In a recent survey by skyscanner.net, Miera iela, Riga, topped the list of the most hipster neighbourhoods in the world. Miera iela (or Peace Street) beat off competition from Williamsburg in New York, Kreuzberg in Berlin and Mission District in San Francisco. Here’s how it looks on the latvia.eu website:
I posted the survey on the Expat Eye Facebook page and got mixed reactions:
“Miera Iela is ok, but better than Kreuzberg?! No way! Miera needs more of an ethnic and social mix and better bars to get even close.”
“More hipster than Kreuzberg? I don’t think so… (but it’s nice that others do).”
“I want to move… NOW!”
I’d been down Miera Iela a bit on the 11 tram and I didn’t remember anything particularly remarkable about it. So, on Sunday afternoon I decided to take a stroll down that direction and check it out for myself. But first, having only a vague notion of what actually constitutes a hipster, I turned to my old friend, the Oxford Dictionary.
Hipster: A person who follows the latest trends and fashions, especially those regarded as being outside the cultural mainstream.
Hmm. Still a little unsure as to how a hipster differs from a pretentious wanker, off I went.
Admittedly, it wasn’t the best day for a little adventure:
1. It was around 8 degrees;
2. There was an Irish drizzle falling;
3. It was Sunday.
Still, I was in high spirits as I approached Miera iela and entered hipster heaven. My first reaction was ‘hmm’.
I carried on walking, looking in shop windows as I went. First up was a
‘how to look like a Latvian hooker’ lingerie shop.
It was a dull day, as I’ve mentioned, which didn’t really do much for the buildings, but there are some nice ones.
The problem with Riga is that for every pretty building you come across, there are another ten jaded old wrecks that look like they’re about to fall apart at any second. It pays to have a fertile imagination as you’re always looking at what could be, rather than what actually is.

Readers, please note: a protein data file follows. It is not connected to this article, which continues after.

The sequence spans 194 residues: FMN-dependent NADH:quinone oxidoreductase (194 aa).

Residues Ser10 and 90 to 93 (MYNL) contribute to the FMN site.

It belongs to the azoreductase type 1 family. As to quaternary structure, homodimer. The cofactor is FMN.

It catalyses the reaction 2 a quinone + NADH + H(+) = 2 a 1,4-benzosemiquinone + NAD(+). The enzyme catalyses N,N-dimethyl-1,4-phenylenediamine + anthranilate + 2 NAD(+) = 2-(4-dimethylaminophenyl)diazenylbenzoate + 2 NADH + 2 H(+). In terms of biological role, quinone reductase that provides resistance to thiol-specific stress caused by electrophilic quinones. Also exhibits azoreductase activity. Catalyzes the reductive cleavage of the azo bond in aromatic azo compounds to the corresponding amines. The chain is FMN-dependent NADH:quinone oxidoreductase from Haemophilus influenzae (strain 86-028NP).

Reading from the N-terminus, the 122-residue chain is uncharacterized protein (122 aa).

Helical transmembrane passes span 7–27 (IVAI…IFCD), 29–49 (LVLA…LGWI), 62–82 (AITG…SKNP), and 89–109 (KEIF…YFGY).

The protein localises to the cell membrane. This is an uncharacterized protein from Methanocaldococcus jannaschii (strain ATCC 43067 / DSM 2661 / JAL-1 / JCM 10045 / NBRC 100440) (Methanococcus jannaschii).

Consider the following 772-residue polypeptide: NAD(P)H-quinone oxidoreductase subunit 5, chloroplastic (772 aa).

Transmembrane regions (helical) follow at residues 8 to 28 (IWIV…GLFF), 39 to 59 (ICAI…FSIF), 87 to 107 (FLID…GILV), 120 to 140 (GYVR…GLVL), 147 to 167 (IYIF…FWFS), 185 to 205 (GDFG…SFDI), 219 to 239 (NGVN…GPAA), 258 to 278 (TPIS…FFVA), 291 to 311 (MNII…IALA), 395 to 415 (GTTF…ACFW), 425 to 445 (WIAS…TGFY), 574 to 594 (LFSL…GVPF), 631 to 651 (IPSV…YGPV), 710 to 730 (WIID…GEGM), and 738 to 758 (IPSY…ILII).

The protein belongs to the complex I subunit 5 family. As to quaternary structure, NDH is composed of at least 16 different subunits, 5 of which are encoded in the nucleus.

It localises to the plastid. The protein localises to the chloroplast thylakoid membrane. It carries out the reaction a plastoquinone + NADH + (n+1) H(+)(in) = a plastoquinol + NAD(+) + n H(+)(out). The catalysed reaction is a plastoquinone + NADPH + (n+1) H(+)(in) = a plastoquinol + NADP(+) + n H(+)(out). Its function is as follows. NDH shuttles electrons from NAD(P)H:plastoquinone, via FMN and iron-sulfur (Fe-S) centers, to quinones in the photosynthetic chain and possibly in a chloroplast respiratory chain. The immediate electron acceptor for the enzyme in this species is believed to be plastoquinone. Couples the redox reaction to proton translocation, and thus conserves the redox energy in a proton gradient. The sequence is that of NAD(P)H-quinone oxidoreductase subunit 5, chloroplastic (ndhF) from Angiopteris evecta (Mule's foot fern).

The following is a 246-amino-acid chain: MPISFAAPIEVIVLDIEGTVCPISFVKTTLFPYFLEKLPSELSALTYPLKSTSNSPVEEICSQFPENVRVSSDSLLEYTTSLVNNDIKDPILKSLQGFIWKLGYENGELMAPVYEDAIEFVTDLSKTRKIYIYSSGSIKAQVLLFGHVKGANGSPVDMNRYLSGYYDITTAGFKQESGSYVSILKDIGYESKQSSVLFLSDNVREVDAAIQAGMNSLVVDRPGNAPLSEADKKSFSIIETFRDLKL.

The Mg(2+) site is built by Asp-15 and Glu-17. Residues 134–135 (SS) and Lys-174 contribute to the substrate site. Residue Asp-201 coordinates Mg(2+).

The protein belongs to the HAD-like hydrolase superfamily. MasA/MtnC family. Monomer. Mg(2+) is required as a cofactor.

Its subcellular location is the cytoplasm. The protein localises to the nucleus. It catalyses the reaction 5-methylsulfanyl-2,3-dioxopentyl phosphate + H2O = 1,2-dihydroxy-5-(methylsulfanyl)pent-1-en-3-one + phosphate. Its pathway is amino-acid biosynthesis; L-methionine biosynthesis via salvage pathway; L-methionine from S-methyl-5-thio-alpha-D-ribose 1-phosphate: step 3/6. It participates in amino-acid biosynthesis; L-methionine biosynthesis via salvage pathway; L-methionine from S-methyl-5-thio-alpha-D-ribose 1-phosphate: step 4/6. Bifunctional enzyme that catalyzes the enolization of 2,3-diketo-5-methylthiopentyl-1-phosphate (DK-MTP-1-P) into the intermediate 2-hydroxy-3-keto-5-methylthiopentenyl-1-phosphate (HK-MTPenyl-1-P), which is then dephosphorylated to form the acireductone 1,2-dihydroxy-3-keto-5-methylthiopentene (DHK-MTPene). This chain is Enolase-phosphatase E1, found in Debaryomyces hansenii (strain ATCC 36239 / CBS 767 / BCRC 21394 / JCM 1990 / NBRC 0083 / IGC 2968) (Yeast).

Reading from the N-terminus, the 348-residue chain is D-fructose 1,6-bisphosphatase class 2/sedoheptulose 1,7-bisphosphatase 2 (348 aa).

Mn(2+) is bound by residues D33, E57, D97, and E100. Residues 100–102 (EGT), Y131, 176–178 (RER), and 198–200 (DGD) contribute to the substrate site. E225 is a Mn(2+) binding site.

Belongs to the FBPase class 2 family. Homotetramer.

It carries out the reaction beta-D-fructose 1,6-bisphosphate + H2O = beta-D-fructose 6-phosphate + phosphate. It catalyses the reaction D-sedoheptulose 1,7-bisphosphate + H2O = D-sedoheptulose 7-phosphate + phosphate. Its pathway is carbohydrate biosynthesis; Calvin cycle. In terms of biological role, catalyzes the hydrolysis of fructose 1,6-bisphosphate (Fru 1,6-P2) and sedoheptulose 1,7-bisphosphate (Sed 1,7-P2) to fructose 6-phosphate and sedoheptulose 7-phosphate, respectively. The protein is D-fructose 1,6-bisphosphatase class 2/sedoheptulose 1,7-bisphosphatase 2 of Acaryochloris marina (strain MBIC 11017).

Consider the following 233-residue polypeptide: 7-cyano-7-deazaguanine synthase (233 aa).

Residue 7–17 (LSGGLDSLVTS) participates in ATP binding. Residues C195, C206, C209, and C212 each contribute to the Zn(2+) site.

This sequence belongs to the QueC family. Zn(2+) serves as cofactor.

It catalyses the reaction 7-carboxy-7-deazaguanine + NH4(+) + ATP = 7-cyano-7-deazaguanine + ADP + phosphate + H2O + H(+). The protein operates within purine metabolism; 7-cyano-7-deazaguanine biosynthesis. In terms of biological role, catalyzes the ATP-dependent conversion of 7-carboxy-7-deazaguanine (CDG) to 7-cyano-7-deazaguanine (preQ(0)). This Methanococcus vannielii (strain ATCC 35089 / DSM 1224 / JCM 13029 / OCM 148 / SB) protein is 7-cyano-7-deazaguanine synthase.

At this point, I became aware that I hadn’t really seen anyone resembling my mental picture of a hipster, so I started to focus on the people around me.
I still wasn’t sure. They looked a bit ‘mainstream’ for my liking.
I kept walking and came to the Laima factory and museum. For those of you who don’t know, Laima is the most famous Latvian confectionery company.
The original factory is nothing much to look at, but the museum has recently been renovated – in fact, it’s only been open to the public since January. Good old EU funding strikes again…
By now, I was almost at the end of Miera and feeling decidedly underwhelmed. Luckily, a classic example of Latvian health and safety lifted my mood…
(Apologies to the Latvians for any distress caused by the mean old man hurting the innocent tree.)
Waiting for the metal cable to snap resulting in a chainsaw massacre gave me a bit of an appetite, so I started looking for a likely café. I liked the look of ‘Tea and Books’ because, well, I like tea and books. Unfortunately, even though the sign said 10am to 10pm, the door was locked. I fear they may have seen me lurking outside with my camera and sneakily turned the key.
Instead, I ended up in Dad, which turned out to be absolutely lovely – a light airy front room and a slightly more arty-farty back room, with an eclectic mix of furniture and paintings, and even a piano.
I walked up to the counter and eyed the cakes. Spying something that looked like a lemon meringue pie, I asked the girl in Latvian ‘Is that lemon?’ It might seem like a rather stupid question but I’ve had some unpleasant surprises with things that looked like lemon meringue pie in the past. She instantly switched to English, which I’ve given up fighting, and confirmed that it was. I took a seat in the comfiest armchair in the world and waited.
Even though I thought it was a little bit pricey at €5, the presentation was top-notch and the cake was to die for. I took out my book and tried to look hipster-ish as I wolfed it down. Unfortunately, I wasn’t quite fast enough. I’d been saving the orange slice as a sort of second dessert, but the waitress swooped in and took the plate away as soon as I’d finished the cake. Oh well.
One more test – the bathroom. I was relieved to see that it was not decorated in piss, as is the standard here. There were some rather strange adornments that took up half the available space though.
However, the ultimate surprise was waiting for me as I left. The waitress smiled at me. Actually smiled. With teeth. Amazing.
So how did I rate Miera iela? To be honest, I find it hard to see how it topped some of the other destinations on the list. Still, it’s an enjoyable enough stroll and I’m sure it’s a lot livelier in the summer.
I’m getting a bit suspicious though – so far Latvia’s bagged ‘Most Beautiful Country’, ‘Most Beautiful Women’ and ‘Most Hipster Neighbourhood’. Are Latvians the only ones who vote in these things??
You can see the full list of hipster neighbourhoods here.